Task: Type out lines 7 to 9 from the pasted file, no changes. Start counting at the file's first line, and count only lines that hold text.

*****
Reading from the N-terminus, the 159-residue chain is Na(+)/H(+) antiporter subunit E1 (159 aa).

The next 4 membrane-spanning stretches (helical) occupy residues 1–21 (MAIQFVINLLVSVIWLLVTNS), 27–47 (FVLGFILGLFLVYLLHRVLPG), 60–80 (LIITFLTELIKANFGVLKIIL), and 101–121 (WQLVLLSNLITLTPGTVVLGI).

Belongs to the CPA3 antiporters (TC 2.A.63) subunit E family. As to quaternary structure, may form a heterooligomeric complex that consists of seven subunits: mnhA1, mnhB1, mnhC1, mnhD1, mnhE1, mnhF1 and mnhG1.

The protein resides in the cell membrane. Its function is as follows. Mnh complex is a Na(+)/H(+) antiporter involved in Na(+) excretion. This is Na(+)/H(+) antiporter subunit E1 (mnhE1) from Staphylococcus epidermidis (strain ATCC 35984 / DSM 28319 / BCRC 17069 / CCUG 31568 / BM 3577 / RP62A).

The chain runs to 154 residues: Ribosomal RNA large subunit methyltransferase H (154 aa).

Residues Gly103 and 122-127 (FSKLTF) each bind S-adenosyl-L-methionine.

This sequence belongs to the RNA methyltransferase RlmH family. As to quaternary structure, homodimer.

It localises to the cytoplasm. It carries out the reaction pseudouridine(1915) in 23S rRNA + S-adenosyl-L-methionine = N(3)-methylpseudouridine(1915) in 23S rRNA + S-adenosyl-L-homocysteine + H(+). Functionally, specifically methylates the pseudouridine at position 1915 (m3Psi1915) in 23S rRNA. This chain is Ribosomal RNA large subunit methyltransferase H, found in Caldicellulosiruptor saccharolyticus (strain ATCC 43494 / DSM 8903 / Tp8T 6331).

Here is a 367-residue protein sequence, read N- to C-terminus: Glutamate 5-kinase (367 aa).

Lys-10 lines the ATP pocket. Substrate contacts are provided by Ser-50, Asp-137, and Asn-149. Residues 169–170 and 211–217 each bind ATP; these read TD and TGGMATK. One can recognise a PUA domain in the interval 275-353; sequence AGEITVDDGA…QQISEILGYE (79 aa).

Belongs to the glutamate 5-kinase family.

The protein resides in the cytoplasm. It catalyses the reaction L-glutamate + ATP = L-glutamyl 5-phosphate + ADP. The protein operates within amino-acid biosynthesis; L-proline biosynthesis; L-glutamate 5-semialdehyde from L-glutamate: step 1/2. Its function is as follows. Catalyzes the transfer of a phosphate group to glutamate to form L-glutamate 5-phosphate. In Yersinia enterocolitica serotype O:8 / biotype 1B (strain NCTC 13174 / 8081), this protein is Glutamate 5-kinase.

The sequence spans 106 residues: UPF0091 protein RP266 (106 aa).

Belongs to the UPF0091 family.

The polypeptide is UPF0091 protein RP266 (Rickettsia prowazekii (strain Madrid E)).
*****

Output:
This sequence belongs to the RNA methyltransferase RlmH family. As to quaternary structure, homodimer.

It localises to the cytoplasm. It carries out the reaction pseudouridine(1915) in 23S rRNA + S-adenosyl-L-methionine = N(3)-methylpseudouridine(1915) in 23S rRNA + S-adenosyl-L-homocysteine + H(+). Functionally, specifically methylates the pseudouridine at position 1915 (m3Psi1915) in 23S rRNA. This chain is Ribosomal RNA large subunit methyltransferase H, found in Caldicellulosiruptor saccharolyticus (strain ATCC 43494 / DSM 8903 / Tp8T 6331).

Here is a 367-residue protein sequence, read N- to C-terminus: Glutamate 5-kinase (367 aa).